#Erlang #proper #property testing

A Little on Property-Based Testing with PropEr

Fred Hebert’s latest book Property-Based Testing with PropEr, Erlang and Elixir is out in a print version from The Pragmatic Programmers. If you are like me you’ve known you need to figure out property testing for a long time now and keep putting it off. Now that there is a book, with a free version even, it is the best time to get going. The book even details avoiding a common pitfall that I certainly fall into anytime I’ve tried picking up property based testing: attempting to shoehorn property testing in to any problem even when a regular unit test is a better fit. ...

#Erlang #rebar3 #relx #OTP

OTP-21: New sys_config_src option in relx

With the release of OTP-21 and rebar3 3.6.0, which includes a new relx 3.25.0, there is better support for dynamic configuration of releases at runtime. If you are new to this concept checkout the rebar3 docs first No longer will you be forced to declare RELX_REPLACE_OS_VARS and convert strings to integers in your code because the sys.config file had to be valid Erlang terms when building the release. Instead, you can use {sys_config_src, "config/sys. ...

Automatic Hex Package Publishing with Travis-CI

Note: Travis CI does not yet provide rebar3 as a build tool for Erlang projects, so you will have to include a rebar3 executable escript in your repository. In your application’s .app.src file use "git" as the version. This will replace the version string with the current tag when publishing the hex package: {vsn,"git"}, In the .travis.yml configuration add the below section so that the script scripts/hex.sh is run everytime a new tag is made: ...

#Erlang #rebar3

Rebar3 Hex Plugin

No plugin is needed for using Hex packages in your project, covered in documentation here, but at this time the plugin rebar3_hex is needed for publishing. The plugin provides support for registering with hex.pm and publishing packages. For instructions on registering see the rebar3 hex.pm documentation, here we’ll cover publishing a package with some unique features to the rebar3 plugin. rebar3 hex cut The cut command provides some automation on top of publish. ...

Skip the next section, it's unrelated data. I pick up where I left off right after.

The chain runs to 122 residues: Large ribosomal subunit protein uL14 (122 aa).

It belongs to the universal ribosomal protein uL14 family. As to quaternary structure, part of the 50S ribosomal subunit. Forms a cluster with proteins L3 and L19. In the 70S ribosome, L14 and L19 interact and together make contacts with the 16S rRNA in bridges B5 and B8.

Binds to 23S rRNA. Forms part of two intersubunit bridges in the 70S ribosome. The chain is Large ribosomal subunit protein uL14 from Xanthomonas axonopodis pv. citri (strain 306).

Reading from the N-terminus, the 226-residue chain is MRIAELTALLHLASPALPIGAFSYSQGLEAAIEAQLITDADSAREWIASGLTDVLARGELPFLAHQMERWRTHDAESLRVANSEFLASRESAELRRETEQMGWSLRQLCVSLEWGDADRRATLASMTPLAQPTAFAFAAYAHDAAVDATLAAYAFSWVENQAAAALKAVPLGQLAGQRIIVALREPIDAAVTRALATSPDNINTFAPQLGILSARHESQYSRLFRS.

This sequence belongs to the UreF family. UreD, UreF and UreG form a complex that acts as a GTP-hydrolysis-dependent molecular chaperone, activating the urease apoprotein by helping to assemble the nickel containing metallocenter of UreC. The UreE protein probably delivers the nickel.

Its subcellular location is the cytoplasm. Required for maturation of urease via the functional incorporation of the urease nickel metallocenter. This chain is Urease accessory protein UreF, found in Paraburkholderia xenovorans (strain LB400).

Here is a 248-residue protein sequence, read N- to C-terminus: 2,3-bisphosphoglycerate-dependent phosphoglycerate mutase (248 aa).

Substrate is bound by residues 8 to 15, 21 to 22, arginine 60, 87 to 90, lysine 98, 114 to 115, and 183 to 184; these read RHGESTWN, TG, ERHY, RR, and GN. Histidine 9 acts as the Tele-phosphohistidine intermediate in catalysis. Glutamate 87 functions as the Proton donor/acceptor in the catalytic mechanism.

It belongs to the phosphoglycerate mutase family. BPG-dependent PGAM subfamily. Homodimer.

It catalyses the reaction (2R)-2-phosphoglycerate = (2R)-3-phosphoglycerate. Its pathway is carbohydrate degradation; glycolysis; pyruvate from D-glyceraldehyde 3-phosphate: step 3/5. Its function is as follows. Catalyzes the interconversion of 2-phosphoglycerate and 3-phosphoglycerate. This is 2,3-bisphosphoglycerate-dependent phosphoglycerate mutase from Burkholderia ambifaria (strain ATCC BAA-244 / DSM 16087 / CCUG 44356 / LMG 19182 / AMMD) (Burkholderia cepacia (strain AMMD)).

#Erlang #rebar3

Rebar3 Features (part 6): _checkouts

In a build tool there is often a balancing act between ensuring repeatability and efficiency for the user. Wanting to make modifications on a dependency of your project is a common case of this. In rebar2 you could simply modify the source under deps/ and running rebar compile would pick those up. This meant that the contents of deps/ are not representative of the dependencies listed in rebar.config. With rebar3 a dependency is never rebuilt, even if a source file changes. ...

#Erlang #rebar3

Rebar3 Auto Compile and Load Plugin

During development the Erlang shell is often used for quickly testing functionality. Erlang’s ability to reload modules while running makes this workflow even more efficient. To go a step further in removing manual intervention tools like [sync]() and [active]() have been created. These libs will listen for file modifications, recompile and reload the changed modules. With rebar3 there is a plugin rebar3_auto which will start the shell, begin listening for modifications in the source directories of the project and recompile/reload when changes occur. ...

#Erlang #rebar3

Rebar3 Features (part 4): Profiles

Running tests and need meck or proper? Building docs and want edown? Bundling up a target system and want to include erts and turn off relx’s dev_mode? Rebar3 now has you covered for these scenarios through profiles. Profiles can be named with any atom, can add new items to the configuration, or prepend new options to existing elements, and multiple profiles can be combined themselves. The two special profiles are default and global. ...

#Erlang #rebar3

Rebar3 features (part 3): Overrides

What do you do when a dependency has settings in its rebar.config that are causing you problems? Maybe it includes dependencies that are not needed in the general case, like meck or edown. Or it could have set a required OTP version that isn’t accurate and you want to remove. Or the app could contain C code that needs compiling and had relied on rebar2’s port compiler. These problems often lead to forks of projects, which isn’t good for anyone, so in rebar3 we’ve added a feature called overrides. ...